Why Grant-In-Aid Funding Can't Be Chopped in Pending Budget Vote

JBThe following was written by John Baker, the Executive Vice President of Policy and Programs for Delaware Alliance for Nonprofit Advancement (DANA).

The clock is ticking toward the General Assembly’s vote on Delaware’s budget: It’ll happen in the late and early hours of next Tuesday and Wednesday. Governor Jack Markell had a tough challenge in proposing a tightened 2016-2017 budget, which he based on the Delaware Economic Financial Advisory Committee’s (DEFAC) “2015 Projection of State Revenue Report December 2014.” An important part of that budget – whose fate hangs in the balance until Tuesday’s vote – is Grant-In-Aid (GIA) funding.

GIA is a significant component of the state’s budget for nonprofits/charities and for Delawareans who receive services from our vibrant nonprofit sector. The funding has become an important mechanism for the legislature to fund critical programs in Delaware. Whether it’s the school you and your children attend, the pet you adopted, the library you borrowed a book from or accessed the Internet in, as well as the cultural experiences you’ve enjoyed, and so much more – we count on our nonprofits.

We’ve had charitable nonprofits in Delaware and the nation since Benjamin Franklin started his libraries and fire companies. The nonprofit/charity sector of our society began a dramatic growth in the late 1980s and early 1990s during the federal and state government “downsizing” and “de-institutionalization.” Government recognized that it could partner with community-based nonprofits/charities to reach citizens more efficiently and effectively. Since then, the nonprofit sector has risen to meet this partnership demand, which has been a good business decision for governments, and has saved billions in tax dollars.

Thus, nonprofits have become important government partners, especially here in Delaware. The numbers prove it—here’s the breakdown of the $45.5 million total the state receives in GIA funding:

  • $22.6 million goes to “Government Units & Senior Centers”
  • $16.5 million goes to “One-Times and Community Agencies” – nonprofits/charities
  • $5.9 million goes to fire companies

The Joint Finance Committee (JFC) has received input from Delaware funders and foundation leaders over the last few years. As a result, the JFC has decided to strengthen the application process to include a greater outcomes mechanism, so the programs that are funded will have proven successful outcomes. It seems that over time the GIA will become a funding source with “strategic focus” based on the greatest needs of Delawareans at the time. The priorities may change year over year, but the organizations that can show the need and the most successful outcomes will continue to receive funding. The JFC sees this as developmental, in the way that other large funders have evolved to funnel their funding to the programs and organizations that can do the most good for our citizens.

As you may know by now, the DEFAC reports in March, April and May did not improve the revenue projections dramatically and the state has been left with an approximate $85 million gap to fill. The JFC has been charged with delivering a balanced budget to the General Assembly, and they have made various cuts to reduce the gap to $66 million. When the June 15 DEFAC report came in with a projected increase in revenue of $33 million, JFC was left with approximately $30 million to cut.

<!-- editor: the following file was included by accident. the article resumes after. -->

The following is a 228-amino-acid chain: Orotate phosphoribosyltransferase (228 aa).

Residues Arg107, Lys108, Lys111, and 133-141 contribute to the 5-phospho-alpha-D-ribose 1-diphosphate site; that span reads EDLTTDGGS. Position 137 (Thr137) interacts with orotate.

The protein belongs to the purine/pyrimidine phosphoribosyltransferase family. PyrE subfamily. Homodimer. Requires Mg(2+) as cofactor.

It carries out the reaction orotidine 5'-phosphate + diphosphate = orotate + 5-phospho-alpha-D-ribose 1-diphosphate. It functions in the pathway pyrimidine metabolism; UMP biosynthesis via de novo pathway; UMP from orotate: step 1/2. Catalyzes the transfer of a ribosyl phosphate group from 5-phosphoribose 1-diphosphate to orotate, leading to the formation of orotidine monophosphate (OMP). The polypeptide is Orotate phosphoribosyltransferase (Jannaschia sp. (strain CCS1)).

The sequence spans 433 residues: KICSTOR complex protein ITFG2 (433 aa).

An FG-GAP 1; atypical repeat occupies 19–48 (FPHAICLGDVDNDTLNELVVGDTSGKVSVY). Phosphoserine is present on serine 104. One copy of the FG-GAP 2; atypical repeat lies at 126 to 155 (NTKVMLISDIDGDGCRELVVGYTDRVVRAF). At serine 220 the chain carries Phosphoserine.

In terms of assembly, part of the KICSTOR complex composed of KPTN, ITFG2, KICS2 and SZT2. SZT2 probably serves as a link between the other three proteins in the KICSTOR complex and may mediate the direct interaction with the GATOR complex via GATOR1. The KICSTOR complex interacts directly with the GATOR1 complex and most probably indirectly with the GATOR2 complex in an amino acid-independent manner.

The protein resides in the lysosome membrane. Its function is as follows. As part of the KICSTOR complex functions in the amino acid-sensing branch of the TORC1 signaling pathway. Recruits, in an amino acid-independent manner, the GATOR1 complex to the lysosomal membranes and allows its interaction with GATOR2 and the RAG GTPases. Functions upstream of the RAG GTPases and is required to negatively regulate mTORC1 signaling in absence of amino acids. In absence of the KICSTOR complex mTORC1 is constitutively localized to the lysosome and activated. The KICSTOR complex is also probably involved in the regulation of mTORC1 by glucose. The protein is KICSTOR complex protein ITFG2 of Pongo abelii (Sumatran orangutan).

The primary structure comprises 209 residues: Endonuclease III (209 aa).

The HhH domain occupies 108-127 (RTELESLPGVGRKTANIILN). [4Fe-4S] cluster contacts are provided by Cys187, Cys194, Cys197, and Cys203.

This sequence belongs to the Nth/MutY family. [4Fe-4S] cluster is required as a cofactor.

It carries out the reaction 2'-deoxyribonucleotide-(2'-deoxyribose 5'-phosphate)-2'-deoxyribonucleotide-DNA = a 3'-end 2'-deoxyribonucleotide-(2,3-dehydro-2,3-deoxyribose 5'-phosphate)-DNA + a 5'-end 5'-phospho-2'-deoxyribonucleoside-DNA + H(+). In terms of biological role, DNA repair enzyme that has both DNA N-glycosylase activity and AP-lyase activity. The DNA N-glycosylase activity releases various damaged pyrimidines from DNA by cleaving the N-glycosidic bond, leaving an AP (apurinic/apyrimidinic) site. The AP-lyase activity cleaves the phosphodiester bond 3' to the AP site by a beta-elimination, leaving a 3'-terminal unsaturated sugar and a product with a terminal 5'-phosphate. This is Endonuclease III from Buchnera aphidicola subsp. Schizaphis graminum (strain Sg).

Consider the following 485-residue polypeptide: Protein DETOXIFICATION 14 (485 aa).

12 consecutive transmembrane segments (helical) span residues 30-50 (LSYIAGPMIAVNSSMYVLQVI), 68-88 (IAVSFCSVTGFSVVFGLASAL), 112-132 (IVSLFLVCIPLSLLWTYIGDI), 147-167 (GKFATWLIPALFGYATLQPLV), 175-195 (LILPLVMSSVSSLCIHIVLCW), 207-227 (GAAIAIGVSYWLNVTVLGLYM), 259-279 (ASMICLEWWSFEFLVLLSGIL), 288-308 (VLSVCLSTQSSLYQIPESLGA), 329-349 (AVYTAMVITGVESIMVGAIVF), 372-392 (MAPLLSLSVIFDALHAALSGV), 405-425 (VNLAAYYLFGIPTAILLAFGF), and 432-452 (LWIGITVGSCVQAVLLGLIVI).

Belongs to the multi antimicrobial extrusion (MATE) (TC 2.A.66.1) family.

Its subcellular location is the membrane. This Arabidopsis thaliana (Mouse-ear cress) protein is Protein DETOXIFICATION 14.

As of Wednesday we know that JFC made a cut to “Pass-Throughs” to nonprofits in the various department budget line-items. They also made official their intent to cut GIA by 5 percent when then they draft that bill next week. Our goal as a nonprofit sector over the past months, and more broadly over the years, has been to communicate the value of the partnership between government and nonprofits in delivering high quality, cost-effective services to all Delawareans. We believe that our elected officials have heard our message and value our partnership, but it doesn’t hurt to keep that message flowing.

In these last days of the General Assembly’s and Joint Finance Committee’s meetings, please continue to express your support of the nonprofits that you are passionate about, work for, volunteer with, and fund with your personal contributions. Here is a link to my blog with contact information for you to voice your support for the nonprofit sector and the great work of those you support:



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  • Non-Profits have to start applying fiscal awareness to their own budgets. The days of pleading because it’s so important are over, ask the Delaware Art Museum. Animal Shelters are now becoming million dollar plus operations even in Rural Counties. Getting really tired of annual begging, pleading, demanding in front on the General Assembly. Save the Pit Bull, Hotel rooms for the homeless and the rest of it.

  • Thanks John for a good article. Your work helping empower the nonprofits that provide many needed services in our community is priceless. Keep up the good work.

  • Thanks, John, for your excellent points about the need and the value of the many diverse services offered by the non-profit sector and why they are deserving of, at minimum, a net zero change in GIA allocated funding.

    For those who believe and others who say or imply that non-profits are fiscally irresponsible and who mistake advocacy for “…begging, pleading, demanding…,” they are in a word, wrong and would benefit from some heightening of their awareness about the valuable contributions non-profits make to individuals and communities on what is, in the majority of cases, shoestring budgets that are services-heavy and lean administratively.